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Palm: Stand-alone or connected, here’s everything you need to know

The stand-alone Palm is available for purchase and still costs $350

Standalone Palm
Julian Chokkattu/Digital Trends

We live in the era of the reboot. But forget movie reboots — we’re talking about phone reboots. BlackBerry is still launching phones with physical keyboards, Nokia is back from the dead, and now there’s the reboot of the Palm. But this time around, there is no association with its predecessors other than its name. It is, however, manufactured by TCL.

Essentially, the Palm is a smartphone, but its main purpose is to disconnect you from technology for a bit. It syncs to your primary phone so you receive all your notifications and calls, but its Life Mode feature silences all alerts until you wake the screen. For an in-depth look at the Palm, check out our review. Otherwise, here are the key points you need to know.

Price and availability

The Palm comes in two flavors. The connected version is available exclusively through Verizon. It requires a second smartphone to work, and you’ll need to subscribe to a data-only plan from Verizon so it can become your second phone. It costs $350 at its full retail price but you can get it for $250 if you sign up for a two-year commitment. The data-only plan will set you back $10 per month, which shares the data from your current smartphone plan and lets you receive texts on both your phones.

The second version of the Palm is the stand-alone model, also called the unlocked Palm. It’s available from the company’s website, and it means you can use the Palm as your only phone because you can pop your SIM into it. It works on AT&T, T-Mobile, and Verizon, but not Sprint. The hardware is otherwise the same as the connected Palm. It’s $350. You can read about our experience using the stand-alone Palm for more details.

Design and display

The Palm is not only extremely tiny, but has a sleek design — it even bears a striking resemblance to the iPhone XS from the back. On the front is a 3.3-inch HD (720p) LCD display with 445 pixels per inch. On the right edge are a power button and SIM tray.

While it is made of aluminum, both the front and back are coated with Corning Gorilla Glass 3. It also comes in two color options: Silver and gold.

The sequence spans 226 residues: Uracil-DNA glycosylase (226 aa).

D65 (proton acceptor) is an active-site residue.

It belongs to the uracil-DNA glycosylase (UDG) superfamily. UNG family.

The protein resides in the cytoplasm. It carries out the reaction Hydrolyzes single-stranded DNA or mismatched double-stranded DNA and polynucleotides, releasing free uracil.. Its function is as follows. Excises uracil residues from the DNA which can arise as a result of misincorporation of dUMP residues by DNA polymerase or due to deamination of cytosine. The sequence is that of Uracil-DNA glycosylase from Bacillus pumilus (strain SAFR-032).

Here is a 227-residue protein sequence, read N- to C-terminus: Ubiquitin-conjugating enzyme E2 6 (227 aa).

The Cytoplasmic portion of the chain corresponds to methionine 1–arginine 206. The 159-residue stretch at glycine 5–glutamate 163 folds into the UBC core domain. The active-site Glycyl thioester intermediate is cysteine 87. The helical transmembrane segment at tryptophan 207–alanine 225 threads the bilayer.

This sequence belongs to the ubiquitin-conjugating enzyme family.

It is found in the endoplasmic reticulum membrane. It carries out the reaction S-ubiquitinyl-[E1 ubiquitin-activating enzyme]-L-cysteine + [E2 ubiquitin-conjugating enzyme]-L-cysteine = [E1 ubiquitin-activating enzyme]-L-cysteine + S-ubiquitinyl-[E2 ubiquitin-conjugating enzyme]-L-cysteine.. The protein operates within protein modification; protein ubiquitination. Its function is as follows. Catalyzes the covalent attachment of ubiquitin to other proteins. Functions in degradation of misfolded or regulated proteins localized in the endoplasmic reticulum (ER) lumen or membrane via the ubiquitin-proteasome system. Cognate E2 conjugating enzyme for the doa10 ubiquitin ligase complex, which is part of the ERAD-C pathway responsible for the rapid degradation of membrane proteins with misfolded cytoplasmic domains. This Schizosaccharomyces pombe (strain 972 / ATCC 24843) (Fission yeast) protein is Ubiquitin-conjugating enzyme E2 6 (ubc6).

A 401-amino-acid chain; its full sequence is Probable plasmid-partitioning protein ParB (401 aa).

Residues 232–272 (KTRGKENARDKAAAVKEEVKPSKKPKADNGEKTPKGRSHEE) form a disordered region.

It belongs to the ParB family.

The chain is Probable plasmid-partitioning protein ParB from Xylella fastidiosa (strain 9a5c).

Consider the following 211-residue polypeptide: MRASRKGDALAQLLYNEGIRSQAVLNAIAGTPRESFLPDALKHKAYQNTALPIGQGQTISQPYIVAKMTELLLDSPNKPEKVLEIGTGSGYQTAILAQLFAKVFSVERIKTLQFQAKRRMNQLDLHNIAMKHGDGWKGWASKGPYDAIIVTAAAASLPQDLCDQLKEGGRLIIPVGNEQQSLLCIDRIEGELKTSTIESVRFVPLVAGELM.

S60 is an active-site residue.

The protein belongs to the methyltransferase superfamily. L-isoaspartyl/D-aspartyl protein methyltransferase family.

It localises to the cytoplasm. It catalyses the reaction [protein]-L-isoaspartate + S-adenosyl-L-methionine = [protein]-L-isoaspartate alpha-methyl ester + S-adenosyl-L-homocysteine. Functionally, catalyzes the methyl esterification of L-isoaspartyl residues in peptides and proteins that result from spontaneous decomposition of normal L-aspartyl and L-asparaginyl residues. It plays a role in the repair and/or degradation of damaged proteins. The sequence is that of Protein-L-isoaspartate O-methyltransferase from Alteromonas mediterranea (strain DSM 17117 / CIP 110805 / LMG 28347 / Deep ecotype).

Specs and software update

Under the hood is a Qualcomm Snapdragon 435 processor coupled with 32GB of storage and 3GB of RAM.

On the back of the Palm, you’ll find a 12-megapixel camera with flash and an 8-megapixel front-facing camera. While there’s no fingerprint sensor for security, the Palm instead offers a facial recognition feature to unlock your device.

Since it is also supposed to act as a wearable, the Palm has a few sensors built-in. As with most advanced fitness trackers, it includes a G-sensor to measure acceleration, GPS, a proximity sensor, eCompass, and gyroscope. But if you want to have a visual of your fitness metrics throughout the day, you’ll have to download a third-party app via the Google Play Store.

There’s also a 300mAh battery that will not get you through a day with medium to high use. Battery life deplete faster if you use the Palm while working out — using the built-in GPS and streaming music over LTE will get you about three hours. The device is said to charge quickly, though — it should only take you half an hour to reach 50 percent, and a little over an hour to fully charge it.

In terms of its operating system, the Palm is powered by Android 8.1 Oreo. If you pair it with an iPhone, the only service that won’t work is iMessage. Palm has since pushed an update to the Palm that claims to improve the battery life as well as the camera quality.

Life Mode feature

To help you balance out your smartphone usage, the Palm includes a feature called “Life Mode.”  When turned on, you won’t receive any calls, texts, or notifications as long as the screen is turned off. To see what you’ve missed, you can scroll through your alerts once you wake the screen. You can turn it on and off by swiping down on the display and tapping on the palm tree icon. You can also choose to turn off the feature for a few hours when you need to use the device for longer periods of time.

Updated on June 24, 2019: Added information about the stand-alone Palm and tweaked language.

Julian Chokkattu
Former Digital Trends Contributor
Julian is the mobile and wearables editor at Digital Trends, covering smartphones, fitness trackers, smartwatches, and more…
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